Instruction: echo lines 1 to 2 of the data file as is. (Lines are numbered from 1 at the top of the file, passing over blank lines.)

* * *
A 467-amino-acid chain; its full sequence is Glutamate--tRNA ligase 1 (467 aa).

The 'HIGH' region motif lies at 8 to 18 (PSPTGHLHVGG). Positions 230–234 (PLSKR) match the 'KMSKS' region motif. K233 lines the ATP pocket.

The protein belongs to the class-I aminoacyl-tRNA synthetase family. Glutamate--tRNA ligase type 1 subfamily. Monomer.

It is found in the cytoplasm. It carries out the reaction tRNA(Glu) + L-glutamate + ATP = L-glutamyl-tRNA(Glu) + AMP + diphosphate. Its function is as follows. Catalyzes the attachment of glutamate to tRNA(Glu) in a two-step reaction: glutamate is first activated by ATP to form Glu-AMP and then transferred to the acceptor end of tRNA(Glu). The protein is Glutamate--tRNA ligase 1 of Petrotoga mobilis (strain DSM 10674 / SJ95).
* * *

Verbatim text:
A 467-amino-acid chain; its full sequence is Glutamate--tRNA ligase 1 (467 aa).

The 'HIGH' region motif lies at 8 to 18 (PSPTGHLHVGG). Positions 230–234 (PLSKR) match the 'KMSKS' region motif. K233 lines the ATP pocket.